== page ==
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A dash of data: Spotlight on Australian households

7 September 2016
by Guest author

OECD Statistics Directorate

Economic growth (GDP) always gets a lot of attention, but when it comes to determining how people are doing it’s interesting to look at other indicators that focus more on the actual material conditions of households. Let’s see how households in Australia are doing by looking at a few alternative indicators.

GDP and household income

Real household disposable income per capita increased 0.9% in Q1 2016 compared to the previous quarter (the index increased from 113.7 in Q4 2015 to 114.7 in Q1 2016), outpacing GDP per capita which increased 0.6% from the previous quarter (the index increased from 108.1 in Q4 2015 to 108.8 in Q1 2016). The rise in household disposable income mainly reflected a growing compensation of employees and income from self-employment, and – to a slighter extent – an increase in interest received by households.

This recent development continues the trend observed since the first quarter of 2007. Indeed Australian real household disposable income per capita has grown considerably more than real GDP per capita: 14.7% versus 8.8% (chart 1). The growth in household income over that period partly reflects government interventions during the first years of the crisis which, it is worth noting, did not impact the Australian economy as severely as it did other OECD countries. Even though there was a dip in economic activity in Q4 2008, the Australian economy was never formally in recession (defined as two consecutive quarters of negative growth).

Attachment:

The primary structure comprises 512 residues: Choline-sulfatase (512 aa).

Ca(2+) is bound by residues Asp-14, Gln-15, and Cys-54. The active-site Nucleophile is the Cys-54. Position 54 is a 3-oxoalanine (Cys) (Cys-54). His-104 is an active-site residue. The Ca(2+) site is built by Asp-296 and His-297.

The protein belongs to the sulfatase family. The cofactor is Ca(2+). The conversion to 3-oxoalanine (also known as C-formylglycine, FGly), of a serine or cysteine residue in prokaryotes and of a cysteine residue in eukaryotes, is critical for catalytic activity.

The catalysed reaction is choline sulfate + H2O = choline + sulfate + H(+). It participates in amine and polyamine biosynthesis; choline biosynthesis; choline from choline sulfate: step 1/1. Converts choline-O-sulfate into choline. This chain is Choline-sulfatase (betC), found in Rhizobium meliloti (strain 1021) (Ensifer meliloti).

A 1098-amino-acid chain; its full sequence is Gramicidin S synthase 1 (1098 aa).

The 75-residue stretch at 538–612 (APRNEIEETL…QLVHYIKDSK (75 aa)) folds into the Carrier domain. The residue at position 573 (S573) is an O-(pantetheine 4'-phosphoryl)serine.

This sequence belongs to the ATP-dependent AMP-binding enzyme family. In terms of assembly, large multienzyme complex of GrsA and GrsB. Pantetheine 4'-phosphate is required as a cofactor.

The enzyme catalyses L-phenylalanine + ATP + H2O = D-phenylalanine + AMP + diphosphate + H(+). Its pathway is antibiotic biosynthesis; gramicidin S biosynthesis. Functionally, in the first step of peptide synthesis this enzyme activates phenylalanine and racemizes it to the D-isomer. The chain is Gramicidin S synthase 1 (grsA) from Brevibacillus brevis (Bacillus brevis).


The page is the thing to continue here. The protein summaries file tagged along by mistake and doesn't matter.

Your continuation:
Chart 2 shows that net cash transfers to households increased sharply at the start of the financial crisis, mainly due to increases in social benefits. Since the peak in Q2 2009, net cash transfers to households exhibit a downward trend corresponding to the time period when economic growth and household disposable income have started to move (more or less) in tandem.


Confidence, consumption and savings

Household disposable income is a meaningful way to assess material living standards, but to get a fuller picture of household economic well-being, one may also want to look at households’ consumption behaviour. Consumer confidence (chart 3) remained broadly stable at 99.7 in Q1 2016. This contributed to sustaining real household consumption expenditure per capita which increased by 0.3% in Q1 2016 (the index increased from 107.7 in Q4 2015 to 108.0 in Q1 2016) (chart 4).




The households’ savings rate (chart 5) shows the proportion that households are saving out of current income. In Q1 2016, the savings rate ticked-up to 15.8% showing that households chose to save some of their additional income, rather than spending it on goods and services. Overall, Australian households have a relatively high savings rate. Over the whole period observed, the average rate is 16.2%, one of the highest among OECD countries. In Q4 2008, the savings rate increased sharply, to its highest level (19%), partly reflecting households’ responses to deteriorations in financial markets and an increased level of uncertainty over future income.


Debt and net worth